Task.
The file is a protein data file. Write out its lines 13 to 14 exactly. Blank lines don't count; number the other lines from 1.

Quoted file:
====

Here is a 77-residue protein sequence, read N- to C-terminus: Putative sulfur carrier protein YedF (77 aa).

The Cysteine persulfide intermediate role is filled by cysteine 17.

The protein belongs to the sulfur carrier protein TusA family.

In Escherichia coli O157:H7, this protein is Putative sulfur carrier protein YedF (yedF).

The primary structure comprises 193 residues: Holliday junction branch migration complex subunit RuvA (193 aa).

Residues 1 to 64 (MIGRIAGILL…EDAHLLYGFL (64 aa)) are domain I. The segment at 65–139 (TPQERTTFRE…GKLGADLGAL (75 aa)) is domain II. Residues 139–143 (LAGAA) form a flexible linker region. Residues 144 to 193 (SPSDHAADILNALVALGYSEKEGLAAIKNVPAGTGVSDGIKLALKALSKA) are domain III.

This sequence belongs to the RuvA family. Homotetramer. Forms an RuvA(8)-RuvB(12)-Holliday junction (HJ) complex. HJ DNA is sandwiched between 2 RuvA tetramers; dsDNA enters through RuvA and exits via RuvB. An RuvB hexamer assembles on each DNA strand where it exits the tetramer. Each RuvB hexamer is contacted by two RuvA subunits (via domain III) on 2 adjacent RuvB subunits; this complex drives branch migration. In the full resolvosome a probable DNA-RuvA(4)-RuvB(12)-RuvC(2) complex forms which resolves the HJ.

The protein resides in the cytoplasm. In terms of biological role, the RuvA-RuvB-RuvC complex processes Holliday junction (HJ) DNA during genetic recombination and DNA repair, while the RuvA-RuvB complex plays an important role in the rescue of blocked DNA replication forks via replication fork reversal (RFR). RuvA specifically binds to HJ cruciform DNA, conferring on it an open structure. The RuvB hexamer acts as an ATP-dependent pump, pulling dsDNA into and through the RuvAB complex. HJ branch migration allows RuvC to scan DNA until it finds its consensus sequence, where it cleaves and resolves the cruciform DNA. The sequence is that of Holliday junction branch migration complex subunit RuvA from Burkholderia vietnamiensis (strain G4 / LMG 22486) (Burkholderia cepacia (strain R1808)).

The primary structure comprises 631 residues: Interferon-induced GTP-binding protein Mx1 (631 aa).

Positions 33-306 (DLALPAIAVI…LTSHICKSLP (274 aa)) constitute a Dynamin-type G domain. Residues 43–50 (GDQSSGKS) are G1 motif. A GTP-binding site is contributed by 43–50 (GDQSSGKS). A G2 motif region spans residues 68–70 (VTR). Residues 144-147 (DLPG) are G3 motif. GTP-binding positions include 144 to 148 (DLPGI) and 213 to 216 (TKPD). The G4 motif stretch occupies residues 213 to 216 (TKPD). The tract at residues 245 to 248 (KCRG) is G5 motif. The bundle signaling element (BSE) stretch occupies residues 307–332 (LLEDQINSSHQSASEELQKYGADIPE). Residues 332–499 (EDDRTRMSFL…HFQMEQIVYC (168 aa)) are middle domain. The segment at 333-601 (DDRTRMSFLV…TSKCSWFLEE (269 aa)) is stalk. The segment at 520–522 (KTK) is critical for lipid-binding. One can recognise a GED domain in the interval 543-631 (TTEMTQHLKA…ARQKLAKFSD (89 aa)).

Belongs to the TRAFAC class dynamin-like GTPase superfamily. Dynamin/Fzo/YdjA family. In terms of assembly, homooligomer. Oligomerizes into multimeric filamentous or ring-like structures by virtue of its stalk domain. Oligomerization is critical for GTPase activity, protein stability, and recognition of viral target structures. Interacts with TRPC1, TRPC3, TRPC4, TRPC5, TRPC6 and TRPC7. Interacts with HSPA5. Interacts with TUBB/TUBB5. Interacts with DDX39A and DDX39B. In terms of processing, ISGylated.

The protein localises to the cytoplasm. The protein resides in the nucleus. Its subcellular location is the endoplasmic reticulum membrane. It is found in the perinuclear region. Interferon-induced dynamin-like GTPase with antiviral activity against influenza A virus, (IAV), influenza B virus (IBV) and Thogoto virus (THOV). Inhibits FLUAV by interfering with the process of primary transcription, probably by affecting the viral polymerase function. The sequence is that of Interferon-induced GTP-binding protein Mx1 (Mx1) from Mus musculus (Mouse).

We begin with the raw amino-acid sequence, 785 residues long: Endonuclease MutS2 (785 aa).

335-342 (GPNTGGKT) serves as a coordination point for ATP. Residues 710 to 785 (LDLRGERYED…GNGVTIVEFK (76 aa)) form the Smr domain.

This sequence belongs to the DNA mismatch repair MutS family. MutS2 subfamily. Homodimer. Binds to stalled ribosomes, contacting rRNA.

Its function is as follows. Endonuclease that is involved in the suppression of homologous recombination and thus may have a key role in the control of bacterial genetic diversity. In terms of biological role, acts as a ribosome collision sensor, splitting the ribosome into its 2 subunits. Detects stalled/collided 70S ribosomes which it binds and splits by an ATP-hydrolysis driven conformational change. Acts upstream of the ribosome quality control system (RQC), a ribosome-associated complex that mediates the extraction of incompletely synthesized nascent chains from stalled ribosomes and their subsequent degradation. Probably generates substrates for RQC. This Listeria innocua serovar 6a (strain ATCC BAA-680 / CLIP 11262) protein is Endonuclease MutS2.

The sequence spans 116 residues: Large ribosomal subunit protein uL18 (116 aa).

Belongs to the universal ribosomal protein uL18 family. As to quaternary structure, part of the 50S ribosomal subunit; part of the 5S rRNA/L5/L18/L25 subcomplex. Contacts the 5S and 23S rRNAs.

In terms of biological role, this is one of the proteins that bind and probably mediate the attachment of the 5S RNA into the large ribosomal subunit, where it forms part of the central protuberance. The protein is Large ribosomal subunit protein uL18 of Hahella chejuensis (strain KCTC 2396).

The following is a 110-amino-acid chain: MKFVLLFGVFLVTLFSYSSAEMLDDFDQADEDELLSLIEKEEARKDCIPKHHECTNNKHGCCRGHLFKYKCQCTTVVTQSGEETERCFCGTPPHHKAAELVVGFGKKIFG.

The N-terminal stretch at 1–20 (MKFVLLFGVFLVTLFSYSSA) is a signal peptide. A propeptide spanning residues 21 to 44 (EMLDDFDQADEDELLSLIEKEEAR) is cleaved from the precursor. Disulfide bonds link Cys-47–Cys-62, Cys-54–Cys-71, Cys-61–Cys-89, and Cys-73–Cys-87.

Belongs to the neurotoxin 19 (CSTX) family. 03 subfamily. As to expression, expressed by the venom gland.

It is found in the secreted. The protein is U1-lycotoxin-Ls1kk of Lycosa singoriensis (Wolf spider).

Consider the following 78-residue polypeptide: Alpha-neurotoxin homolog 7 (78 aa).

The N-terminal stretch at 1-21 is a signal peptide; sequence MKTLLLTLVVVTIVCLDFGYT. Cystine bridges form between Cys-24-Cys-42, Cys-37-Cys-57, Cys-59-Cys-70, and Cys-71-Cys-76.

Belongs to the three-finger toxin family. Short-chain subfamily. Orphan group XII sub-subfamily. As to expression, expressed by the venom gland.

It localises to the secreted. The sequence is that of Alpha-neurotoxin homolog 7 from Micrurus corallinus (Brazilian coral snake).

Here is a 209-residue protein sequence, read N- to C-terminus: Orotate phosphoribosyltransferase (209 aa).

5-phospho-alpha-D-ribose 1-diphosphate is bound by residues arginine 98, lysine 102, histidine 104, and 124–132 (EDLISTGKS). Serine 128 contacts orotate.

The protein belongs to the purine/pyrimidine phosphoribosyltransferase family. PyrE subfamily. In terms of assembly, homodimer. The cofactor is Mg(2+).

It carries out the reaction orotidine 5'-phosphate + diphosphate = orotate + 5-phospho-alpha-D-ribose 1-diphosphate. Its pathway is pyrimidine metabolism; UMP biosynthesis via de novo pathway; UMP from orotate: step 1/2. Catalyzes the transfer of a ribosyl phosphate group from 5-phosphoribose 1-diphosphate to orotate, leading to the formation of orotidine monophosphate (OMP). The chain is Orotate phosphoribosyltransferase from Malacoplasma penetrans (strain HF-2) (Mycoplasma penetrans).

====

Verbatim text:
We begin with the raw amino-acid sequence, 785 residues long: Endonuclease MutS2 (785 aa).

335-342 (GPNTGGKT) serves as a coordination point for ATP. Residues 710 to 785 (LDLRGERYED…GNGVTIVEFK (76 aa)) form the Smr domain.